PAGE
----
The one factor which might work in favour of the Federal Front is the perennially rocky ground beneath the feet of the Karnataka coalition government of JD(S) and Congress, with a senior JD(S) leader coming out as recently as May 18 to suggest the dissolution of the Karnataka Assembly. This constant bickering may serve as a deterrent to the Congress' hopes of 'serving as a platform' to fight the BJP as the Rahul Gandhi-led party has positioned itself. Similar failures to stitch together a meaningful alliance in Uttar Pradesh buttresses this.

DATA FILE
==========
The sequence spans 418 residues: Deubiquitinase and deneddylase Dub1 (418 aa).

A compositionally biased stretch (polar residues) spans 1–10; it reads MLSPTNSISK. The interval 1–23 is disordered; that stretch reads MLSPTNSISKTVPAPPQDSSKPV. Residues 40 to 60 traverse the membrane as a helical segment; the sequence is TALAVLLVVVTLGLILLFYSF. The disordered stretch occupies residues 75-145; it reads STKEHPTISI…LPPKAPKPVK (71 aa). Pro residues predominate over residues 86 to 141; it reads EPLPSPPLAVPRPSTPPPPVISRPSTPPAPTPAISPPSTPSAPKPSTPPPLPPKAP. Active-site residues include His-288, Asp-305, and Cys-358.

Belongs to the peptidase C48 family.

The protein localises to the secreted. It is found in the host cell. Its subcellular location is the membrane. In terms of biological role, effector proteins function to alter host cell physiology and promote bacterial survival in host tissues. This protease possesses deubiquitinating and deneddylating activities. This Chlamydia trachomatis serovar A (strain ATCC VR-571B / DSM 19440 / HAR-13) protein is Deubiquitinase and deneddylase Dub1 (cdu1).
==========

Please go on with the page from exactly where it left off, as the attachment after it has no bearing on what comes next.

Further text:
Taking the Kumaraswamy route, KCR has recently suggested that he would be open to allying with the Congress provided he gets to be in the driver seat of forming the government if such a scenario arises.